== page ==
By On the occasion of our 20th anniversary
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Photo by Keith MayIf Gregory Benford is right about the future of OC's benighted yet still beautiful beaches, we've got more to worry about than high E. coli counts.
Benford is a professor of physics at UC Irvine and a renowned science-fiction writer. He figures that rising sea levels will pretty much wipe out Orange County's shoreline within the next 50 to 100 years. Like myriad researchers, Benford figures global warming will melt the polar ice caps, which will raise the world's ocean levels dramatically. "The beaches of Laguna, Huntington, etc.—all of them will be eroded by wave action," he says.
In this catastrophic scenario, Benford has science on his side. That's true of his fiction, too, in which science and catastrophism underpin his plots. In Timescape, a scientist discovers a way to communicate with the people of Earth circa 1962, persuading them to ease up on the planet.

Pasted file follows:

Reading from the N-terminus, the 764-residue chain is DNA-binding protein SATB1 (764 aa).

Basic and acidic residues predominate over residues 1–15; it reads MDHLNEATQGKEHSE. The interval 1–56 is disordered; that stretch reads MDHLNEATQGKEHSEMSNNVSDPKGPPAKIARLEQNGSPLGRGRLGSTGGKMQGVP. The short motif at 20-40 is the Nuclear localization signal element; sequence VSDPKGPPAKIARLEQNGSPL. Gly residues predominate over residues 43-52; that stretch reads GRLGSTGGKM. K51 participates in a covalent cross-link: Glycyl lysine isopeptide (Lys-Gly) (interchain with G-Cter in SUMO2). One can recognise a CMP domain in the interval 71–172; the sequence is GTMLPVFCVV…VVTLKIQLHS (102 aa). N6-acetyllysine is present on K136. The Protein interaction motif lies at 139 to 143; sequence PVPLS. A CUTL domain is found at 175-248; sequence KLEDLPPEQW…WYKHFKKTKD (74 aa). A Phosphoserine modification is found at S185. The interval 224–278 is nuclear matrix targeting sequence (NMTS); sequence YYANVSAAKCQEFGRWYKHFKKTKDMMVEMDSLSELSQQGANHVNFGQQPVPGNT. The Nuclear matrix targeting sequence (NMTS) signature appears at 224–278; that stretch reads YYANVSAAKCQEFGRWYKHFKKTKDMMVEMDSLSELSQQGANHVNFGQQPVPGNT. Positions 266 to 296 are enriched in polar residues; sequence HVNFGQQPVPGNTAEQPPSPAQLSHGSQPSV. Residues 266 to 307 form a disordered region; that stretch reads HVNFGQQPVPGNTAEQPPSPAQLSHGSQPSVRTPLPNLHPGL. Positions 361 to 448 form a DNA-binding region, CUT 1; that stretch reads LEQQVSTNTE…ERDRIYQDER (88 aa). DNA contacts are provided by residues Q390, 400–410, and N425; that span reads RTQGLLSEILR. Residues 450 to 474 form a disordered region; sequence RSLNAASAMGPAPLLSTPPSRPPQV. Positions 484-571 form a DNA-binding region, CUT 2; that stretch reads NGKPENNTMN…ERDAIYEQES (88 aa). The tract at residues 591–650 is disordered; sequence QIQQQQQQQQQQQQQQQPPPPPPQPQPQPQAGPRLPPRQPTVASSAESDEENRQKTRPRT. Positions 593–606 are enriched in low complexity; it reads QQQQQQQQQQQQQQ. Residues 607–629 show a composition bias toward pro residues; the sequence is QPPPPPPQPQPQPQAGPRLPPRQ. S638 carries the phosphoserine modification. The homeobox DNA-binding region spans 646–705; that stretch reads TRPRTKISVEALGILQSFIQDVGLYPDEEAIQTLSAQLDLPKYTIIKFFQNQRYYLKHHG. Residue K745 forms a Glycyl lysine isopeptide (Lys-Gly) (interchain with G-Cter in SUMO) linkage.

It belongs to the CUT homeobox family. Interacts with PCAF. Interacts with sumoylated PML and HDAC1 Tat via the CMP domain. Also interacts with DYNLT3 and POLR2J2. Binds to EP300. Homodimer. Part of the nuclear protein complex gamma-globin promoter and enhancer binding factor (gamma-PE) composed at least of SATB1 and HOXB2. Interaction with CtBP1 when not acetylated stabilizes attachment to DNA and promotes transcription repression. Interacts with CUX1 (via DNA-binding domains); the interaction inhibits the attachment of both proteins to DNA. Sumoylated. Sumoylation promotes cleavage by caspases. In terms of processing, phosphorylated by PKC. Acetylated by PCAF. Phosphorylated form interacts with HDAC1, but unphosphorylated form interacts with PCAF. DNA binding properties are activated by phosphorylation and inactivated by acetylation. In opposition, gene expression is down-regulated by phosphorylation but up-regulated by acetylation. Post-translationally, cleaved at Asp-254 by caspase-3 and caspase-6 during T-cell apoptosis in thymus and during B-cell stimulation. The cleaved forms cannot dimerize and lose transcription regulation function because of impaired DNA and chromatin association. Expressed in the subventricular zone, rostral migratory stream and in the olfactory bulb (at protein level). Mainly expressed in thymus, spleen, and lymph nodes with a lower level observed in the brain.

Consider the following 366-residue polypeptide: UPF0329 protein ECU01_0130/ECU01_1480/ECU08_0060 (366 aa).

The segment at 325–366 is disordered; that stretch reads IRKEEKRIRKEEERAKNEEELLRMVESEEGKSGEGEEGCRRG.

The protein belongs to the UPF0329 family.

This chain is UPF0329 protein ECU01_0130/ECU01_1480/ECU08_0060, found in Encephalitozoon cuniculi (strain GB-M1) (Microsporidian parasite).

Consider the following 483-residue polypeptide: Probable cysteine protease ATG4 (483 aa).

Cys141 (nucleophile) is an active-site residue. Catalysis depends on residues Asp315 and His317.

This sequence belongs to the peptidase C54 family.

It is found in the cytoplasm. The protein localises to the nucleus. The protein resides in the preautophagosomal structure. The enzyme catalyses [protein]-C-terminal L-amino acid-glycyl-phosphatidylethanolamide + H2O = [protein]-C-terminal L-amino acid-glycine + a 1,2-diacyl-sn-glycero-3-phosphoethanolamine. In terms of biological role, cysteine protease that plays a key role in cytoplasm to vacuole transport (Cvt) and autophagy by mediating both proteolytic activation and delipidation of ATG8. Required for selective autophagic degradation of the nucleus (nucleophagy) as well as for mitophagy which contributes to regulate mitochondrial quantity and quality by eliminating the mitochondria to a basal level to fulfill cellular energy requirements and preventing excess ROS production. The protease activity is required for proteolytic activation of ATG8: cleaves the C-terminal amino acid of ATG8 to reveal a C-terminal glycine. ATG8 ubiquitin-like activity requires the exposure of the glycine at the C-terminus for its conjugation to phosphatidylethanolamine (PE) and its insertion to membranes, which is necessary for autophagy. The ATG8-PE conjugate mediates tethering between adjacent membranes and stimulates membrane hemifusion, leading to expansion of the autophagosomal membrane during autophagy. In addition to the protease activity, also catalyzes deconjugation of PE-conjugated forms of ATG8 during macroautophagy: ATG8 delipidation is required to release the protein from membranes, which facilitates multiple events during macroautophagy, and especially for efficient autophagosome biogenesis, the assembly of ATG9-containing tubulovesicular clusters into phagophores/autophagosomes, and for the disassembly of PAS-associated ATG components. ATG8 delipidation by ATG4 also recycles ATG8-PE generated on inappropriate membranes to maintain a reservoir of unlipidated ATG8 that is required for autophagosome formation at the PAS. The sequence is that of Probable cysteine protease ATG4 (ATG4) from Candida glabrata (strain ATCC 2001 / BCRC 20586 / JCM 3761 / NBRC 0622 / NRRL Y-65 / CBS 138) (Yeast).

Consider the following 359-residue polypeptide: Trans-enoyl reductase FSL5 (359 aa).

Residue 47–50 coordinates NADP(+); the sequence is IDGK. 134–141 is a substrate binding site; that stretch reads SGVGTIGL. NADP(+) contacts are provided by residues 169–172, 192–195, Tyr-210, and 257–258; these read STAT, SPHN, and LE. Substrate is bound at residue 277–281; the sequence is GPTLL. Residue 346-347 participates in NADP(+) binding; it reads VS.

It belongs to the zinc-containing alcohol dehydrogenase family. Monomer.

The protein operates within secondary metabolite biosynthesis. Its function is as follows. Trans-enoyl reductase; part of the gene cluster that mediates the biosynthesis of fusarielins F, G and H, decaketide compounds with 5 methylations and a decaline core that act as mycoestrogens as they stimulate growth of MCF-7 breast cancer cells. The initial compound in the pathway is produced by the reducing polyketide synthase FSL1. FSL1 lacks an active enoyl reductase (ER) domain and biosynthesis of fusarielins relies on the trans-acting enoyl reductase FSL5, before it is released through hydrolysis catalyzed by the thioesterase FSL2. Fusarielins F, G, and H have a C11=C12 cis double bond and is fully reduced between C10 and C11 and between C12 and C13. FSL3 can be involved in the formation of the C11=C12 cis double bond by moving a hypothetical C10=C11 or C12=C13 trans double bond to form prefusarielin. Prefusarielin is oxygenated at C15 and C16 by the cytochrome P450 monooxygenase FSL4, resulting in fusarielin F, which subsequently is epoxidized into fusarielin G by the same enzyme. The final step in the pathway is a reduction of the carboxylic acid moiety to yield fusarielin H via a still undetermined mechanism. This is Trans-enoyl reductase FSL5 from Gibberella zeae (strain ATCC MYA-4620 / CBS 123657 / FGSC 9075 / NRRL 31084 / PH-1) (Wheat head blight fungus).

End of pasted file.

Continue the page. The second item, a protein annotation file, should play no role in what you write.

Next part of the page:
Benford writes "hard" science fiction grounded not only in complex theory but also in the minutiae of scientific research; no hypothetical new technology goes unanalyzed. (Timescape's happy readers grapple with some of the most difficult lessons in particle physics.) There's also a strange, dark undercurrent of contempt for government and academia —both of which Benford blames for hamstringing science's warp-speed progress toward wealth and enlightenment. No matter when or where it's set, Benford's world is the world of Atlas Shrugged. In his novel Cosm, pencil pushers and greedy politicos almost destroy a newly discovered universe. The book's hero is, naturally, a scientist.
Benford's faith in technology provides him with the only flicker of optimism in an otherwise grim view of the beaches' future. He envisions a series of sea walls that would create lagoons where sandy beaches now exist. Or maybe dikes, which would allow the land to be reclaimed—albeit without the trademark beachfront view that makes OC property so popular these days.
"At the extreme," says Benford, "that would hold back the sea, but that's tough because, well, you've got a dike blocking your view. There'll be big disputes over this. . . . The property values will probably suffer." And then he adds, with just a touch of wickedness lacing his voice, "Just imagine the people in Laguna who argue now over their neighbor's trees blocking their view."